3. Merrisa

    I just moved out of my parents house into an apartment. My papillon has adjusted to most of the apartment living except that he refuses to use the bathroom. He will hold his pee and poop until I take him back to my parents house. I’ve had to bring him there everyday just so he will go to bathroom. Why is he doing this? Is there a way to fix it? Thank you for you help!

    1. Hi Marisa,

      Dog’s can be a lot like people when it comes to where they are comfortable eliminating. My ex-wife used to tell me the reason she would go camping with me was because if there wasn’t porcelain in the area then it didn’t constitute a bathroom. You can of course break the cycle but it takes some patience and organization. Download my free house training cheat sheet as it’s a great guide.


  4. Charlene

    Why does my 6 yr old neutered male westie keep peeing on my 6 yr old spayed female westie. They have been together for 6 yrs, not related. They had puppies at a yr and had them both fixed right after. This has just started in the last 3 weeks. Nothing has changed in our household

  5. Hi John. My 8 year old pitbull Nala started to become extremely fearful of thunderstorms and fireworks a few years ago. Every summer after the first few storms and fireworks happen she turns into a nervous dog. She doesn’t want to go out past 6pm. She is constantly looking around “waiting” for something to happen. She starts shaking for no reason in the evenings, since that’s when most of the bad noises happen. This has happened the past 2 summers and is happening again now. I try to walk her more, play with her, distract her with games. But when she is in that mode, nothing works. What can i do to get her over this constant anxiety???

  6. I have shepherd/hound mix and recently got a puppy. The puppy is a shepherd lab mix. When I’m homethey seen to get along ok. When I go to work in the morning and my partner is home the older one goes after the puppy and our cats. Why is he doing this it’s driving me crazy and my partner is afraid forthe puppy

    1. Hi Sandy,

      You haven’t provided enough information for me to speculate. I would need you to be more specific by what you mean when you say “goes after”? How old is the dog? How is it triggered? Does it appear to be random, constant or only when the puppy or cats are near or approach your partner?


      John ‘Ask The Dog Guy’ Wade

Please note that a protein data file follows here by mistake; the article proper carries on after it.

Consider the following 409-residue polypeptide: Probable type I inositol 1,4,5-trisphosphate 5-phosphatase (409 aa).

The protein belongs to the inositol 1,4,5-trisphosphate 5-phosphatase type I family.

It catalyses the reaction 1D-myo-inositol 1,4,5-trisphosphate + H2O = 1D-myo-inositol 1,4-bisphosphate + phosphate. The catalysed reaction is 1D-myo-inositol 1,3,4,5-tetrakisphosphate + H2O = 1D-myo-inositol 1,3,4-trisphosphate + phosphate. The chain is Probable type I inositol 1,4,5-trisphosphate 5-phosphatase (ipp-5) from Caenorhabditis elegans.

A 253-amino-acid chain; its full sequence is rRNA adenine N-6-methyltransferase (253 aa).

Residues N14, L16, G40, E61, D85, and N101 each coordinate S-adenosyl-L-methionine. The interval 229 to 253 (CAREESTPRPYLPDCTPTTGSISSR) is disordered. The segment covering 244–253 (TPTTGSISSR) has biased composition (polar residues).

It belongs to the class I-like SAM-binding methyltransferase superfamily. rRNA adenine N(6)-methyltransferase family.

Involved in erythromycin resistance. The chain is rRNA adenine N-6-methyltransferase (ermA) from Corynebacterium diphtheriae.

Embracing Science and Common Sense

  7. Hey there.
    My dog(spaniel X) used to be obsessed with chasing lights and reflections and shadows. It’s not as bad as it used to be at all as she used to sit staring at a wall for hours waiting for something to move. I have read into the subject and know it can be a serious issue for some dogs causing anxiety in the long run. My question is could she be an exception and actually enjoy it? I wonder this because she actively seeks out and picks up reflective items and creates the sort of shadows she likes to chase and then chases after them! Would she do all that if she didn’t enjoy it?


    1. Hi Julie,

      The theory is that she enjoys it in the context of relief. Far more common in high drive dogs that don’t get the daily level of brain and physical stimulation that their genetics thinks they’re supposed to be getting.


      John ‘Ask The Dog Guy’ Wade
      Embracing Science and Common Sense

  8. Hi I have a border collie mix named Sadie I also have 2 smaller dogs and a Great Dane lab mix named tank so here is the problem ok so when ever Sadie is in my room and then tank walks in she immediately becomes hostile and aggressive towards him snapping and starting a fight and it’s only towards him and only in my room every other room she and him are fine but it’s only my room she becomes aggressive she is never hostile towards my smaller dogs because one one of them is the alpha and the other is the beta so she doesn’t mess with them

    1. Hi Carlso,

      I need more information, age of dogs, history etc. Generally speaking, this is a form of resource guarding with you being the resource that is being guarded. This isn’t the same as “protecting you”. This is protecting a bone, something she thinks she owns and has decided has exclusive rights. If that’s the case I’d look into addressing her skewed sense of who is living in who’s home as this sort of problem tends to escalate. Common enough problem but more so in multiple dog households. Read this before deciding on how to best move forward. ‘John Wade’s Guide To: What Are The Different (and best) Puppy and Dog Training Methods?’


      John ‘Ask The Dog Guy’ Wade